Ironically, National Geographic Magazine provided me with the perfect End of the World scenario, and Solar Flare was born.

I just finished the final edit of this short story, and I can't tell you enough how good it feels to be done. Don't get my wrong, I love editing. Nearly as much as I love writing. However, there's something about teasing out the lesser-developed threads that turns a good piece of writing into something great. (Thank you, Jean Oram, Uber Editor of the Century!) More info will come, as the release date nears.

In other joyous news today, I finished putting together a registration package for a writer's conference in which I'll get a professional critique of (and a professional peek at) WHISPERING MINDS.

Fingers crossed that things go my way!

Now to get the next 327 pages in tip-top shape.

Have a safe weekend filled with good, clean fun.

Tuesday, September 25, 2012

Teen Tuesday: Instant Gratification

Instant. Gratification.

Sounds amazing, right?

Instantly you're happy and satisfied and filled with warm fuzzies. Instantly your itch is scratched, and you get what you want RIGHT NOW. Without a moment's hesitation, your wishes and desires are fulfilled.

Want a soda? Great, here's two. Want a piece of triple chocolate cheesecake with truffles on top? Why not the whole thing? Chubby butt? No problem, we've got diet pills. Think Top Choice Grade A Boy is cute? No prob. Just make yourself available.

No prob. Really, it's not. Because if you want something, why shouldn't you have it?

Actually, there are two problems with this mindset:
  1. It feels so dang good to be instantly satisfied. The high from it is nearly addictive and does nothing to train our bodies and our brains to work for results. Instead, we simply go in for another high.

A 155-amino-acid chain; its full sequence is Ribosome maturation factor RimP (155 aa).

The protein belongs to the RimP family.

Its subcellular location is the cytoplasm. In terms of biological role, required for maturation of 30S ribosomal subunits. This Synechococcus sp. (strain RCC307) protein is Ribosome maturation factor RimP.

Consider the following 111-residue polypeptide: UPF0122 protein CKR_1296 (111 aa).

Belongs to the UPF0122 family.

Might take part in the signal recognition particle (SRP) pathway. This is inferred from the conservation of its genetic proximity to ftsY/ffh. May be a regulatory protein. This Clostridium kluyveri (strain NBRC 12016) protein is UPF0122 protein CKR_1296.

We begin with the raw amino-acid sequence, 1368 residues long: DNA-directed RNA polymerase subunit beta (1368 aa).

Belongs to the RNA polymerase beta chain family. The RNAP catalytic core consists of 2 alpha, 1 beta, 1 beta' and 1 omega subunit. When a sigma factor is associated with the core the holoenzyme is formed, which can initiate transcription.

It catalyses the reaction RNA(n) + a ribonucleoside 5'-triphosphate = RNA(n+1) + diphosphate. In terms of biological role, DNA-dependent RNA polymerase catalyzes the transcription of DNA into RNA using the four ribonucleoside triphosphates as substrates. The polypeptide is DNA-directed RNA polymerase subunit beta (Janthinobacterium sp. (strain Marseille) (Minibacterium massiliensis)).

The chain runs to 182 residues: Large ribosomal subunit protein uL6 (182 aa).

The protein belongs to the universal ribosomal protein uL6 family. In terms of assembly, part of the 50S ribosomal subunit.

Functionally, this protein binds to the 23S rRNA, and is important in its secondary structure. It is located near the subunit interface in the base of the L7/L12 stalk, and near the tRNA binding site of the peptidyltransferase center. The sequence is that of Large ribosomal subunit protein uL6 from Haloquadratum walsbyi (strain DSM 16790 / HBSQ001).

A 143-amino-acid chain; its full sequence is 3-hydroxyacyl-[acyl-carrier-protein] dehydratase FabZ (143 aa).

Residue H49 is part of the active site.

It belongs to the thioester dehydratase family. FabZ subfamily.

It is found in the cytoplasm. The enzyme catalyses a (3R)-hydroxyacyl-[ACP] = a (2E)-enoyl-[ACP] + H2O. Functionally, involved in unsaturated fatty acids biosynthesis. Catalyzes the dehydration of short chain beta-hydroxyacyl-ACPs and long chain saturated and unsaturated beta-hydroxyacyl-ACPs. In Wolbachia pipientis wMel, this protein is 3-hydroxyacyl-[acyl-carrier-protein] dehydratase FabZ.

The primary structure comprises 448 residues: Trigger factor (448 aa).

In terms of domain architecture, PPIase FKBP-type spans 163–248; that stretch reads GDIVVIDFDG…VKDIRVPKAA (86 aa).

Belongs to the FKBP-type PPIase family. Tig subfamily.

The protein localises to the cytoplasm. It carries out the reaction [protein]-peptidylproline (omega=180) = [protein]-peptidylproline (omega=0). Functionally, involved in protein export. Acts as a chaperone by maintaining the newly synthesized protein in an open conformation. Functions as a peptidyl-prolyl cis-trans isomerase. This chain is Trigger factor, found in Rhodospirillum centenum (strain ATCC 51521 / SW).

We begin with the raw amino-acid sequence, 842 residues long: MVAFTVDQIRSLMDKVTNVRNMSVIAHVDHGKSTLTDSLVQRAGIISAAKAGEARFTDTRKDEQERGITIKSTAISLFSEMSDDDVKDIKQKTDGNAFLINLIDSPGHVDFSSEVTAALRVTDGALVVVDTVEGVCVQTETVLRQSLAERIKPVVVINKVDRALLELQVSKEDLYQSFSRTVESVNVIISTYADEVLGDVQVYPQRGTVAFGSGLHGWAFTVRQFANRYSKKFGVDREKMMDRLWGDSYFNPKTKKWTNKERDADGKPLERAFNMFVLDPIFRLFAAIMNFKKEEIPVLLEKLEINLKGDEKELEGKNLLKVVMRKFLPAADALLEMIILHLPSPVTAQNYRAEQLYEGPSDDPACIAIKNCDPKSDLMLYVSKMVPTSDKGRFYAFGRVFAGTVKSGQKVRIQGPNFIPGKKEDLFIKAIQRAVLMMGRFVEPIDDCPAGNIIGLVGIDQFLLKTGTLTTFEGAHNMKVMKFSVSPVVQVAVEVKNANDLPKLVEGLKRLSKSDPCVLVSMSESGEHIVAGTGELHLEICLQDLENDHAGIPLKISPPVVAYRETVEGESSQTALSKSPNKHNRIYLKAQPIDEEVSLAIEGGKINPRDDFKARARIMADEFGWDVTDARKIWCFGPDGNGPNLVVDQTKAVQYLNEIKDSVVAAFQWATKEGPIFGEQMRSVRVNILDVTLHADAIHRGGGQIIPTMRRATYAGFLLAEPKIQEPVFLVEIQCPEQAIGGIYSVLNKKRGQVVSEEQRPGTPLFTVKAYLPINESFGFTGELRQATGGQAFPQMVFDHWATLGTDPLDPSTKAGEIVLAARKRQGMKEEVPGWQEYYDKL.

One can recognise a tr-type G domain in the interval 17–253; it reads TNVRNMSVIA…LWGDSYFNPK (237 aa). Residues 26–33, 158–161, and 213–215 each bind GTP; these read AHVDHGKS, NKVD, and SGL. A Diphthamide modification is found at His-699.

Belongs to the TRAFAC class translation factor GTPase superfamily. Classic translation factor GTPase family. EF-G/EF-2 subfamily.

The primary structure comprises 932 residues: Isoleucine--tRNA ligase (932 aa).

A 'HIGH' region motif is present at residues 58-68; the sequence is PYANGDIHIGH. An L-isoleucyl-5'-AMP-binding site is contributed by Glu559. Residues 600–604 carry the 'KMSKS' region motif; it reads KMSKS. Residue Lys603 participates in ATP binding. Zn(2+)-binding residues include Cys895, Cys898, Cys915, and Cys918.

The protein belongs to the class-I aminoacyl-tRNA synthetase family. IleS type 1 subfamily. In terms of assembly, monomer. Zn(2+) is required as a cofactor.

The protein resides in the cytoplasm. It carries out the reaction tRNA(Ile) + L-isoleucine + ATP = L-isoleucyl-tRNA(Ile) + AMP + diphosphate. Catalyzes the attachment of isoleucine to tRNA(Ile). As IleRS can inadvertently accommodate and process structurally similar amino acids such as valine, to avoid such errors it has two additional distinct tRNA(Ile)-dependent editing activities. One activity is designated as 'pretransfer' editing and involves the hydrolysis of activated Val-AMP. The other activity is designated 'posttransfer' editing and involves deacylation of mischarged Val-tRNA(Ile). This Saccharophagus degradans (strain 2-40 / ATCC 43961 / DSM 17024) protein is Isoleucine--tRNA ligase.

2. Secondly, the consequences. And Lord, can they pile up.
At sixteen, my daughter already has a handful of friends adventuring into parenthood. Sure that one night of creating the baby was heavenly, but the long term effects are catastrophic. I don't think I need to mention diapers, midnight feedings, two-year-old temper tantrums, teething, potty training, back-talking, learning to read, homework, rule-breaking, groundings and teenage drama for you to get that one night of pleasure can equal an insurmountable amount of time, effort and money. None of which teens have a whole lot of.

But let's not forget about that friend of my friend who shared a romantic evening with Top Choice Grade A boy and brought home a life-long case of genital warts? Life-long. As in she had to tell her fiance before they got married that she would be bringing ugly little friends to bed with them--'til death do they part.

Or that classmate of mine who indulged in a few drinks too many and has been in a wheelchair for the past twenty years? I'm sure his euphoria died the minute his truck struck an electrical pole.

Oh, the pitfalls of instant gratification are many, and trying to avoid them all sounds like a dull and boring life. But, I'm here to testify that it's not. Really. Because if you play it safe--not stupid--you can find those warm fuzzies you crave so much.

"How?" you might ask.

By knowing what you're craving.

Do you want the cute boy to like you, or do you just want everyone to think the cute boy likes you? Because if Cute Boy actually liked you, he'd respect you and wouldn't want you to do something to make yourself look sleazy and skanky. Sure he might want his own instant gratification, but if the long-term craving is different than a quick romp, he'll settle for a cold shower and time spent with you.